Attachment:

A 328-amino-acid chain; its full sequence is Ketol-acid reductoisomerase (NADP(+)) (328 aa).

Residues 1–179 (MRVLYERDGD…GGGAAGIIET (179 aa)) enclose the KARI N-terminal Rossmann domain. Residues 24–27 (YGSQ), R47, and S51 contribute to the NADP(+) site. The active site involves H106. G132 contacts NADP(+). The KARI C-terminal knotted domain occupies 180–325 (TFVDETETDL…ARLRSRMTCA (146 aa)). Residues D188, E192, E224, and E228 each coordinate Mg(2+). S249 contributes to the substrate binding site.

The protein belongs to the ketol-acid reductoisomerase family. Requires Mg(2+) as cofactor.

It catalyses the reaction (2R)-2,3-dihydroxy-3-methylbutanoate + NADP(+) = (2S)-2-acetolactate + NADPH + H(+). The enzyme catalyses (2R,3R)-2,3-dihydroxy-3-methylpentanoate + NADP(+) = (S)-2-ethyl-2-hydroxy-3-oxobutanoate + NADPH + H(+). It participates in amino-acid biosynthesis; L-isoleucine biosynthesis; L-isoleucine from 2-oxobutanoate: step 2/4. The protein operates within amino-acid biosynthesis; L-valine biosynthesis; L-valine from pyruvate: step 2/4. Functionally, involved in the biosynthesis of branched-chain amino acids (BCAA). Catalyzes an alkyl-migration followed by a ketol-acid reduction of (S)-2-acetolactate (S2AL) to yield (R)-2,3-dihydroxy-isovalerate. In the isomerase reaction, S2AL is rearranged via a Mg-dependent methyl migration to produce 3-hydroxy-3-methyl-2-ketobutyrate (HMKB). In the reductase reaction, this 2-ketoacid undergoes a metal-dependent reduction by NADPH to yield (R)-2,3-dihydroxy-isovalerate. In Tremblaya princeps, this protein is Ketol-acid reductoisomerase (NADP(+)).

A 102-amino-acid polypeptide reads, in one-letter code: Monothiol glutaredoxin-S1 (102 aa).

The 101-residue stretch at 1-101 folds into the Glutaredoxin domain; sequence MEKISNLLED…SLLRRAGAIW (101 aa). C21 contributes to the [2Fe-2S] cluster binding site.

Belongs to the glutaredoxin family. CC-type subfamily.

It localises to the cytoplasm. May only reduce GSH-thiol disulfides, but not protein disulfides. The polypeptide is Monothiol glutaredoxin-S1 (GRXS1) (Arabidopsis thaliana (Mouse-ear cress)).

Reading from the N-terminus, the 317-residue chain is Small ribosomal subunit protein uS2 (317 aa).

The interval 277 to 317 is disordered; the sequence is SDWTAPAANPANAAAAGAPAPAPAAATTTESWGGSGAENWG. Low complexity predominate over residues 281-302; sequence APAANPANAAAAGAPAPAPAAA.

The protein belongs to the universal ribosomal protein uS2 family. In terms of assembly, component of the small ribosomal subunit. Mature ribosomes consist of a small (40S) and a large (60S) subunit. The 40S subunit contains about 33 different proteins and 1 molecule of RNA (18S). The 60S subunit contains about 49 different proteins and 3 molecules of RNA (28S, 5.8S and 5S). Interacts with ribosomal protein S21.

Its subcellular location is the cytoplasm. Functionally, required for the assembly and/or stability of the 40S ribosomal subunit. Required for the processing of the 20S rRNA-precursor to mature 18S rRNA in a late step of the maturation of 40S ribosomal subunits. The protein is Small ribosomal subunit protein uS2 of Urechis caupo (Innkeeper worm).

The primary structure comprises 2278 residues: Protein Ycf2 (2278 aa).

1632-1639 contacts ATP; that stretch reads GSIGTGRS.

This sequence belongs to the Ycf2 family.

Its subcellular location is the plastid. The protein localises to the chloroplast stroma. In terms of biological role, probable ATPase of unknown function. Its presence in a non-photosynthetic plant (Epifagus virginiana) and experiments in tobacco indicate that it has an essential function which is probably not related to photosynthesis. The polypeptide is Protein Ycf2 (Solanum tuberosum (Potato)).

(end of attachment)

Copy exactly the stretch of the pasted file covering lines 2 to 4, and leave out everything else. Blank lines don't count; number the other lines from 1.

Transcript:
Residues 1–179 (MRVLYERDGD…GGGAAGIIET (179 aa)) enclose the KARI N-terminal Rossmann domain. Residues 24–27 (YGSQ), R47, and S51 contribute to the NADP(+) site. The active site involves H106. G132 contacts NADP(+). The KARI C-terminal knotted domain occupies 180–325 (TFVDETETDL…ARLRSRMTCA (146 aa)). Residues D188, E192, E224, and E228 each coordinate Mg(2+). S249 contributes to the substrate binding site.

The protein belongs to the ketol-acid reductoisomerase family. Requires Mg(2+) as cofactor.

It catalyses the reaction (2R)-2,3-dihydroxy-3-methylbutanoate + NADP(+) = (2S)-2-acetolactate + NADPH + H(+). The enzyme catalyses (2R,3R)-2,3-dihydroxy-3-methylpentanoate + NADP(+) = (S)-2-ethyl-2-hydroxy-3-oxobutanoate + NADPH + H(+). It participates in amino-acid biosynthesis; L-isoleucine biosynthesis; L-isoleucine from 2-oxobutanoate: step 2/4. The protein operates within amino-acid biosynthesis; L-valine biosynthesis; L-valine from pyruvate: step 2/4. Functionally, involved in the biosynthesis of branched-chain amino acids (BCAA). Catalyzes an alkyl-migration followed by a ketol-acid reduction of (S)-2-acetolactate (S2AL) to yield (R)-2,3-dihydroxy-isovalerate. In the isomerase reaction, S2AL is rearranged via a Mg-dependent methyl migration to produce 3-hydroxy-3-methyl-2-ketobutyrate (HMKB). In the reductase reaction, this 2-ketoacid undergoes a metal-dependent reduction by NADPH to yield (R)-2,3-dihydroxy-isovalerate. In Tremblaya princeps, this protein is Ketol-acid reductoisomerase (NADP(+)).